mim said...

Hildie, Thanks for using my proper name--I use Mim on here as there is already a Margaret and my lat name is Murphy so it's very confusing!!
My birthday is on the 6th of february and I was born in '57 that's the year not varieties!!
I can't believe Ian has not been in the Biscuit Factory even if only to sample the cake! Actually I had the best slice of white chocolate and raspberry cheesecake in there I have ever had.
I have been busy sorting out the mountain of mum's clothes, I just have her bank accounts to sort now but they are going through probate and all go to my stepdad so I'm hoping it will all go through with no problems.
I am going back to Ulm in november to see my son, Easyjet cancelled our flight so we booked BA and they are threatening strikes!!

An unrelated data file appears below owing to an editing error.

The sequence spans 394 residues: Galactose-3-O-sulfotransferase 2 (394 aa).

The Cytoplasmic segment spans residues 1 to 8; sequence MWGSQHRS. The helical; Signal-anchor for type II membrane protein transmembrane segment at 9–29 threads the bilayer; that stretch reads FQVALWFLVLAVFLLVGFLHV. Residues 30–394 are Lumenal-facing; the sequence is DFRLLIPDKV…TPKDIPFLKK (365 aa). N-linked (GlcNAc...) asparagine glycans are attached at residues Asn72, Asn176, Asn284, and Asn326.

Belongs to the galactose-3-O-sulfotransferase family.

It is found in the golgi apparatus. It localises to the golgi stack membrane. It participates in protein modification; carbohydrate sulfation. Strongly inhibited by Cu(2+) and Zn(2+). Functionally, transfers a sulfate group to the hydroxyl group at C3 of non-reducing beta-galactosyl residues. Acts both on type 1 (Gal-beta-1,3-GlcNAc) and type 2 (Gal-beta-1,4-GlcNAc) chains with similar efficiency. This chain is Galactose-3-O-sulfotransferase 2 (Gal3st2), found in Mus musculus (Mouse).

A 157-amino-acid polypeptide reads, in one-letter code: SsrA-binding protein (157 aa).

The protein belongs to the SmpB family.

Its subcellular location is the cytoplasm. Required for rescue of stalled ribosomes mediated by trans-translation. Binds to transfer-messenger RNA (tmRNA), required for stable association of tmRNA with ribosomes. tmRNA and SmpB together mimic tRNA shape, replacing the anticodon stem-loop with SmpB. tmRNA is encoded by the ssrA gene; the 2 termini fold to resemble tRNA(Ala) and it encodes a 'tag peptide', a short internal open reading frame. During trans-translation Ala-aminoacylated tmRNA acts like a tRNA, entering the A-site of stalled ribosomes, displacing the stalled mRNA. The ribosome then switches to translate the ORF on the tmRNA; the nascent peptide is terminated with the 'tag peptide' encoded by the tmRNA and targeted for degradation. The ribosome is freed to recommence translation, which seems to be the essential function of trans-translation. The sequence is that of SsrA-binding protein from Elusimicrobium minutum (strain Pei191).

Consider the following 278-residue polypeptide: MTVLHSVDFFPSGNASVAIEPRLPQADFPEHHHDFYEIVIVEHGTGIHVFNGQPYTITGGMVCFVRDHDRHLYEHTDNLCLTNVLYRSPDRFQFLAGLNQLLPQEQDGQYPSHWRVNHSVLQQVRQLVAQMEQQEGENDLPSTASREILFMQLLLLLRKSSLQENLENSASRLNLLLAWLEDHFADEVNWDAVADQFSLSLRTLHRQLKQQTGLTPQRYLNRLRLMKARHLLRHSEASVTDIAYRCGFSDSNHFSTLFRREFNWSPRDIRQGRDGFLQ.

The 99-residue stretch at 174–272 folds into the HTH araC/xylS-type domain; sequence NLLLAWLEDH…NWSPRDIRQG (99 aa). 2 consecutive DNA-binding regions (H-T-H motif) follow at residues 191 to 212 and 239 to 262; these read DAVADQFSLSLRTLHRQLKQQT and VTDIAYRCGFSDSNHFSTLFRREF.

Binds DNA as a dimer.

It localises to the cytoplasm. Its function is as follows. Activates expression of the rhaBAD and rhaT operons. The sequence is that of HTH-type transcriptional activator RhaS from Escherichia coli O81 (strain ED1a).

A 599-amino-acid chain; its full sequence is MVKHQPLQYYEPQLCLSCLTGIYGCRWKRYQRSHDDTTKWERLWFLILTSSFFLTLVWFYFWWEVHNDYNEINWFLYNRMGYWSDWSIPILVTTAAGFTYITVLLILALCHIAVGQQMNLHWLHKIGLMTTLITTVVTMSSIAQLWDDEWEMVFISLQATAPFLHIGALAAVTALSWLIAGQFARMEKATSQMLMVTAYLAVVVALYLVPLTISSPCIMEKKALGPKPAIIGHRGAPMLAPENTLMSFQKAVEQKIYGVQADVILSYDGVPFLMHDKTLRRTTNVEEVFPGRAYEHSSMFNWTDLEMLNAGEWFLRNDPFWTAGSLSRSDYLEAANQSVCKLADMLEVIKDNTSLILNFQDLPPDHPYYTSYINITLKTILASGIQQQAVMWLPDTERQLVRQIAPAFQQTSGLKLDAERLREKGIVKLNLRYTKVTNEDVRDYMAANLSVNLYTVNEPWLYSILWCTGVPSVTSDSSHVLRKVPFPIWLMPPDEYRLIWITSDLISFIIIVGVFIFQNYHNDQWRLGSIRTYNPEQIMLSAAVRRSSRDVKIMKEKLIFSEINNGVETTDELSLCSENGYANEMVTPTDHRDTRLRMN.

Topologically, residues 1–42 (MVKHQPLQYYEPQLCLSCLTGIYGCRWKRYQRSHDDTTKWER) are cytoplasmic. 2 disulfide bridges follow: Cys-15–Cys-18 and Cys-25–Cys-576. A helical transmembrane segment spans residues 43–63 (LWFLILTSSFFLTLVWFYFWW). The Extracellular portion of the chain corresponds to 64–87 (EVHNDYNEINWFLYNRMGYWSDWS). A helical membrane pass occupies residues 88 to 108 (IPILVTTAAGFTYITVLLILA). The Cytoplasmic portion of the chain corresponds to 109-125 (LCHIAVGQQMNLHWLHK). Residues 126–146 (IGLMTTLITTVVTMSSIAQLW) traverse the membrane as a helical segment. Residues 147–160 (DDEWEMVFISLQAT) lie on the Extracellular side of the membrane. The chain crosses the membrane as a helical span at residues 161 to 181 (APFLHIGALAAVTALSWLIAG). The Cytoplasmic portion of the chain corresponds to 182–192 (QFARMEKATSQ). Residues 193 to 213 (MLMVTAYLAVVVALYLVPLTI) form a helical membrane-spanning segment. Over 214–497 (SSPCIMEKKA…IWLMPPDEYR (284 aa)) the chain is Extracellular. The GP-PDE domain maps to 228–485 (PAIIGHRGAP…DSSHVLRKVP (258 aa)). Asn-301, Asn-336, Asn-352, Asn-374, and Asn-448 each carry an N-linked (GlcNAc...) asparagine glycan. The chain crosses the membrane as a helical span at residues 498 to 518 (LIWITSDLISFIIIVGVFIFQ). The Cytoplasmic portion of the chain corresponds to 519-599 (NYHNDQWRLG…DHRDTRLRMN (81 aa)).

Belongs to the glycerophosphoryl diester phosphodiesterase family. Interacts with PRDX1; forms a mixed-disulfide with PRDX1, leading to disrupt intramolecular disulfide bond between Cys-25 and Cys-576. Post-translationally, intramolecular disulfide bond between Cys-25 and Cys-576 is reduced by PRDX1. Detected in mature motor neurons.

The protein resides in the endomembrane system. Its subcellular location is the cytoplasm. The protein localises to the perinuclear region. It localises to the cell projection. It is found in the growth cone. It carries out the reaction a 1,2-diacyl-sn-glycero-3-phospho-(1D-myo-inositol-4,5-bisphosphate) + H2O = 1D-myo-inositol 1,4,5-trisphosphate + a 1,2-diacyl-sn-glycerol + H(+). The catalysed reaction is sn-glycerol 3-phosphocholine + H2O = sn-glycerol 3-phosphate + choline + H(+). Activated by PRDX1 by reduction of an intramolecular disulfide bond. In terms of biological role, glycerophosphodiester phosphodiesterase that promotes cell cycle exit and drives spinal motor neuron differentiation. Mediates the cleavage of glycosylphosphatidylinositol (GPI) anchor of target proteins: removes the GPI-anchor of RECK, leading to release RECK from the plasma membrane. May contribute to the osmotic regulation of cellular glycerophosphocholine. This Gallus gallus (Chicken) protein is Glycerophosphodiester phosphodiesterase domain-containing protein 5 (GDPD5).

Love Margaret x

Hildie said...

Hi again Margaret,
The Biscuit Factory IS the sort of place Ian is likely to know about, it's just that I have never heard him mention it.
I hope you soon get things sorted on behalf of your mum, it's such an awful time, isn't it? And you're not having a lot of luck with aeroplanes, are you?! I'll keep my fingers crossed!
My daughter lives in Manchester ... I had a text message from her yesterday .. all it said was "Veggie black pudding
.... why?"
I wonder how our other Margaret is, we thought she might have got to Saltwell Park. I have heard from Ellie today ... and she says she is going to come to one of the AGMs one of these days ....
and so too is Lawrence .

Ian Robinson said...

And HAPPY BIRTHDAY, ADA fro me, too :-))